WP2 –
Integration
and Interaction

Fig.: GIS/data-warehouse architecture.

The Integration and Interaction (WP2) work package has three main objectives: (a) the setup of a generic GIS/data-warehouse to integrate the separated databases of the individual modules, to provide interconnectivity and to provide shared data access for all modules, (b) the visualization and interaction frontend for stakeholder assessments and (c) the evaluation separated modelling tools. Ideally, the data schemes can be easily transferred to different case studies and pose in those way interesting business opportunities.

 

GIS/data-warehouse

An integrated GIS/data-warehouse (figure above) is responsible for data storage and serves as a centralized data hub for all modules. This will enable the project to work at any time with consistent data, to have the warehouse enclosed both GIS based and geo-independent data. The GIS/data-warehouse will be designed to be adaptable to data privacy requirements of different legal contexts (governmental, business and private use of the results). Different methods for the anonymisation of sensitive data will be included to derive at synthesized data, which can be shared and modified within the project between partners and in later business segments (e.g, cloud-based GIS/data-warehouse).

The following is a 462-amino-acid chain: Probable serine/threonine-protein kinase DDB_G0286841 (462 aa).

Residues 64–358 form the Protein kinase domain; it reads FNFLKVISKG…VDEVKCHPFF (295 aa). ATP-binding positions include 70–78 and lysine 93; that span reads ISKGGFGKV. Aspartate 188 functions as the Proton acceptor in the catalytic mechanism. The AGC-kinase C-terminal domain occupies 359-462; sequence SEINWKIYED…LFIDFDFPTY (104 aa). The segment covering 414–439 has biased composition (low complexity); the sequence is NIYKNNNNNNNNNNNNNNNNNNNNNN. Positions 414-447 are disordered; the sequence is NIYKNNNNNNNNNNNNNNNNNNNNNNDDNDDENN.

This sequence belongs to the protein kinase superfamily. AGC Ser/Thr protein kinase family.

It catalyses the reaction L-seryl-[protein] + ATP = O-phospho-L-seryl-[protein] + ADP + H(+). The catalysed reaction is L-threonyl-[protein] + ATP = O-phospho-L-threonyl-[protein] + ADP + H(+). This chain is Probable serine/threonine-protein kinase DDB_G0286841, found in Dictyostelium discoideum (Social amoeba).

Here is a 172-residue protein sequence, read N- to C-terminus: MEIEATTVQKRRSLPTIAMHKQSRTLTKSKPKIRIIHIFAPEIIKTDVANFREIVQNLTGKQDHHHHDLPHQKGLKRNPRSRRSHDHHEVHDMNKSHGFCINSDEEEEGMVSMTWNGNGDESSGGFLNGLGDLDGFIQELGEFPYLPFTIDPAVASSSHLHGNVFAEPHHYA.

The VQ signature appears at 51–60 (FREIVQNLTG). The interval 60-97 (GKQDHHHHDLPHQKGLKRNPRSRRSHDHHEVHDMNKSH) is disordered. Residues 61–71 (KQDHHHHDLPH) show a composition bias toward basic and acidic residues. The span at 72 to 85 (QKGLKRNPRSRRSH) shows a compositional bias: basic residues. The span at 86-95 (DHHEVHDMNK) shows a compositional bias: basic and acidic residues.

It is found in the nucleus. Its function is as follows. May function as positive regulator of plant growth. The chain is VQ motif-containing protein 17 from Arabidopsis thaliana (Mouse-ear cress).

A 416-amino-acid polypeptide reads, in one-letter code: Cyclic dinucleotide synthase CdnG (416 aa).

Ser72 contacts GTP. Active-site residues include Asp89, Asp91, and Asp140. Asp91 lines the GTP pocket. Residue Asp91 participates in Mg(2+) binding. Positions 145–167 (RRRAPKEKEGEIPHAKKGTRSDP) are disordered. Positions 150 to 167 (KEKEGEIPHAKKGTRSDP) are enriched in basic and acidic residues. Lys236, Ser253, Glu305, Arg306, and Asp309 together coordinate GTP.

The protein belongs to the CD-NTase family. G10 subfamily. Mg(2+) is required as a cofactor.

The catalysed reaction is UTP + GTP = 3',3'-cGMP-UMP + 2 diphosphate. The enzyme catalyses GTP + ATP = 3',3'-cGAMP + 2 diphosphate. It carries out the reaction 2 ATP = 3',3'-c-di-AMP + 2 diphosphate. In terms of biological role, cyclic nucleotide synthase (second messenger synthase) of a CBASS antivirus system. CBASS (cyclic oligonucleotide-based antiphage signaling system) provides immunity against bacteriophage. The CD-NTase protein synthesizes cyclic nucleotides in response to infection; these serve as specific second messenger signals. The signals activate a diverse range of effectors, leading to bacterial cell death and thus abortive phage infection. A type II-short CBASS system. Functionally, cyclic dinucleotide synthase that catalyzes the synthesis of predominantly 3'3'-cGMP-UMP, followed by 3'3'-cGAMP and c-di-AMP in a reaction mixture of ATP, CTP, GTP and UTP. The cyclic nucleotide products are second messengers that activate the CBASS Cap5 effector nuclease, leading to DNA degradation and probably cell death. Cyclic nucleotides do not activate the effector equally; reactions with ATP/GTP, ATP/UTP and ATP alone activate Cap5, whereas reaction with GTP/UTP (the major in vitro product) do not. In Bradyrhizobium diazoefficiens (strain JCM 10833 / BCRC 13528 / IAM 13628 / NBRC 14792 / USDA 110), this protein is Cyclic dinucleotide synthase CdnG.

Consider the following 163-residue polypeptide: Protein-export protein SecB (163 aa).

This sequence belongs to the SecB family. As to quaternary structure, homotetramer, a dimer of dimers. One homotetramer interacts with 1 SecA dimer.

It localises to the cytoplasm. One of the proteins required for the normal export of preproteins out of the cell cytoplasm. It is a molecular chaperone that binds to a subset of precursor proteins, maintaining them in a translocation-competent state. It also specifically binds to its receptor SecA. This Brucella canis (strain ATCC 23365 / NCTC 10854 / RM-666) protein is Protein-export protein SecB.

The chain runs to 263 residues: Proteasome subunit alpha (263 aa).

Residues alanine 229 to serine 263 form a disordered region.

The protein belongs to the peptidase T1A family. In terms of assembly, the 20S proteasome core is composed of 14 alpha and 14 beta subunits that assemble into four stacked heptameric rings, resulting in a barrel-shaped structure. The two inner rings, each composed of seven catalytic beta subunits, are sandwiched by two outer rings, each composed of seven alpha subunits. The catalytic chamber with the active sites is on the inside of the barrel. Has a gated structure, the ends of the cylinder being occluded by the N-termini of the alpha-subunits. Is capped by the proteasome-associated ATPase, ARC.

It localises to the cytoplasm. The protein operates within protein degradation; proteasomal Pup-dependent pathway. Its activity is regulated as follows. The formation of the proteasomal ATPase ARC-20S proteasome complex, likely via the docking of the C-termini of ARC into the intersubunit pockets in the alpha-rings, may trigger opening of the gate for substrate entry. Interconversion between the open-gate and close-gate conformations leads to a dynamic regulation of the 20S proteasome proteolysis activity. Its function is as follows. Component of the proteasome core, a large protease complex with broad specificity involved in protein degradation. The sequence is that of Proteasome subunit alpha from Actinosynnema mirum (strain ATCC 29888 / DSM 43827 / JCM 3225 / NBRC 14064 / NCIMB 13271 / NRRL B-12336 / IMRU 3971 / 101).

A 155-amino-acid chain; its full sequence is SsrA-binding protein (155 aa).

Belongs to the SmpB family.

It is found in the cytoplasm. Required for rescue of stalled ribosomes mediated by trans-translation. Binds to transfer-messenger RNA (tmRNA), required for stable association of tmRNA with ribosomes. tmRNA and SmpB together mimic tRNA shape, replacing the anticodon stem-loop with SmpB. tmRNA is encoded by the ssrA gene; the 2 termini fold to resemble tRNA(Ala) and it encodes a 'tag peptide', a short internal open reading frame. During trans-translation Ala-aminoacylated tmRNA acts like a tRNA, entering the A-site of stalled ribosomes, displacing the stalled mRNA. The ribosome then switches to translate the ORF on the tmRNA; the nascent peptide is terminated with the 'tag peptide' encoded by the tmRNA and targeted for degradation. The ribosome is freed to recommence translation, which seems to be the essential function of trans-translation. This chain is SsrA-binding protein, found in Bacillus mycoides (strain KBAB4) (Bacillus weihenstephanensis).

Within the GIS/data-warehouse two types of data are stored. First stage synthesized serves as preconditions to run the different simulations data (e.g. geo-specific, socio economic, technical and climate relevant data). This data will be assigned geographically and therefore allow for interchange for instance with agent based models. Furthermore, second stage data (results of the simulations) is stored in the warehouse, making them available for other modules, or for visualization purposes. Module-independent software tools enable data aggregation for visualization (e.g. total carbon derivative usage and greenhouse gas production, total energy demand). Climate relevant thresholds for visualization and comparison with obtained data are enclosed in the warehouse.